The reference to Pan in the title had been constructed by Gysin based on a loose analogy between the European figure and the pre-Islamic Beaujloud, whose festival occurs on the first full moon following Eide el Adha ( the Festival of Sacrifice ). This is a fertility festival where Beaujloud, a half goat, half man figure, together with the teasing Aisha Hamqa ( a local variation of the infamous female spirit Aisha Qandisha ) and al-Haj ( an old man ), dances around the village touching as many people as possible with an olive branch , conferring fecundity both on a personal level and also globally for the success of the annual harvest. The creature has also been accredited with bringing the gift of the flute to the Musicians who play their inordinately complex rhythms throughout the whole ritual. The music first soothes and then repels the beast from the village back to its cave higher in the mountain. The tunes played at the festival by the Musicians are the most vibrant and dynamic of all of their repertoire. The role of the shamanic Boujloud has been played for some 50 years by unassuming villager Mohammed Matmi and that of Aisha Hamqa always by a young boy.
The original legend upon which the ritual is based is recounted by Richie Troughton :
That legend begins with Attar, a young shepherd, who dared to rest in the forbidden cave of Magara (pronounced Ma’ara), near Joujouka, while his flock grazed on the greenery below. The cave was seen as taboo by villagers and, soon enough, Attar was roused from his slumber by the sound of pipes being played by the part-goat, part-man figure of Boujeloud – the “father of the skins”. Boujeloud made a deal with Attar that he would teach him the secrets of the music, in return that he never share them. If he did break this vow, his teacher would be entitled to take a bride from the village. Alas, Attar couldn’t keep the music to himself, and was heard playing by an infuriated Boujeloud, who came to take his promised bride. The villagers kept to the bargain, but presented Boujelord with the mad Aisha Kandisha, who tired him out with her insane dancing. Although briefly gratified, Boujeloud could eventually take no more, and left the village alone. Following his departure the villagers enjoyed a successful harvest.
The ritual has been described in the following rich terms by Rosemary Woodruff Leary ( wife of Timothy Leary ) upon visiting Joujouka in 1969 and the fuller document can be found here :
The hooded men lifted their horns, and a thin piercing sound from the oboe-like instruments was sustained for an incredibly long time, maintained by the subtle joining of one horn to another, as no single breath could be that long. I travelled the brighter, larger, and then the horns went higher, taking me almost to the point of pain, then the music swirled into a skirling bagpipe sound whose rhythm the wind had torn away. The drums, silent until then, boomed into being, a thudding heartbeat of rhythm. My breath was caught by the horns; my pulses by the drums. Was this music, or was it the thunder of mammoth hooves, screams of birds of prey? It seemed the very tempo of life in my body. Eardrums could be shattered. Hearts could burst from these sounds. The drums built a wall that contained the reed instruments. The reeds descended into a weaving ribbon of silver notes, playful to the drums’ assertive tempo, seductive, cajoling, demanding rhythms.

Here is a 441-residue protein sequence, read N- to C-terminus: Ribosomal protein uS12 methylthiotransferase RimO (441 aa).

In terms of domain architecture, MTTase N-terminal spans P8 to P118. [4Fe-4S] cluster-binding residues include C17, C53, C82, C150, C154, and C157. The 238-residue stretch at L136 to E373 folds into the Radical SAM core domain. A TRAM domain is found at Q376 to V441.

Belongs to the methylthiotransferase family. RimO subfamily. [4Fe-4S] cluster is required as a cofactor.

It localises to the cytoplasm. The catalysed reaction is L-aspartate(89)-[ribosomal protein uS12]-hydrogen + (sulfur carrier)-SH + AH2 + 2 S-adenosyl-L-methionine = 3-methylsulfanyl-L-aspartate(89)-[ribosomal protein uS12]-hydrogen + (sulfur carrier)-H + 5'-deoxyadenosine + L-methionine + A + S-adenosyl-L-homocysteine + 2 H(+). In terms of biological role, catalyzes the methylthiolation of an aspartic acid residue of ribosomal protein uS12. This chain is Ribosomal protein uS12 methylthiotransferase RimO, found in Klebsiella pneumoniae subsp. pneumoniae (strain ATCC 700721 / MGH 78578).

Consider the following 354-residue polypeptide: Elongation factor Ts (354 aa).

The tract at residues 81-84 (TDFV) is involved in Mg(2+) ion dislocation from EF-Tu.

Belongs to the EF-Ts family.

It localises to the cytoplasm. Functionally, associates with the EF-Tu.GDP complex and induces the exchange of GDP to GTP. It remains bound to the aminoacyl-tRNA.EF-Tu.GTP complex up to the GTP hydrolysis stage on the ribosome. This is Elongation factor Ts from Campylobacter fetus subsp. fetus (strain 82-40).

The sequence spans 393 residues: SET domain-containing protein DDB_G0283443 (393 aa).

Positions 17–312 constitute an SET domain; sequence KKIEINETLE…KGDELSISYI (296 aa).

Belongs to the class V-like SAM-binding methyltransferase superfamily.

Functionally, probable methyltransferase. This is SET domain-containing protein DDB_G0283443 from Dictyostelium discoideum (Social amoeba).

A creature leapt over the fire to confront the musicians. He was tall, powerful, barely covered by tattered clothing. His face was concealed by a deep straw basket adorned with antler-like branch-arches curved so high that his feet were hooves. Trailing branches in his hands, flailing the air, his pelvis thrusting, he was goaded by the music. He whirled around the fire, pausing once to glare at me with a goat’s horizontal eyes. The creature struck me with the branches. Struck me or anointed me, I don’t know which.
‘Bou Jeloud’, Hamri said.
Pan lives, I thought.
A slender figure in a blue-spangled dress came from the shadows. Arms curved, veils aswirl, her hips swaying with seduction, she turned before the Bou Jeloud. He followed her dancing form, leaping before her as she teased him with her veils. She played with him, turning him around and around, mocking him. Abruptly she was gone and the creature confronted the musicians, but they taunted him with their rhythms. He danced before them, controlled by them. The drums reverberated through the mountains. The horns’ high notes seemed to come from everywhere. Bou Jeloud bucked convulsively, howling in anguish that Aisha had left him. The drums slowed; the horns were one pure fading note. Bou Jeloud scattered the fire with his flails and disappeared into the black night.
Throughout this entire timescale Gysin, Hamri, Bowles and Burroughs maintained interest and contact with the Joujouka musicians. Financial support was provided as much as possible and extended time was spent with the Musicians in their village.
Many of these events predate Abdesalam’s memory. He said that he was now 60, and could remember some of the latter events as a boy. He said he began playing the t’bel ( drums ) when he was only 4 years old and had played with the musicians in Morocco, but had never travelled abroad with them. He said that many of the musicians he played with had now died, and many of those still alive had moved out of the village to Tatoft and other nearby villages. He repeated sadly again that Bachir now lived in Tangier and as Liesbeth tried to find out more, Abdesalam suggested there had been problems but wouldn’t describe more fully.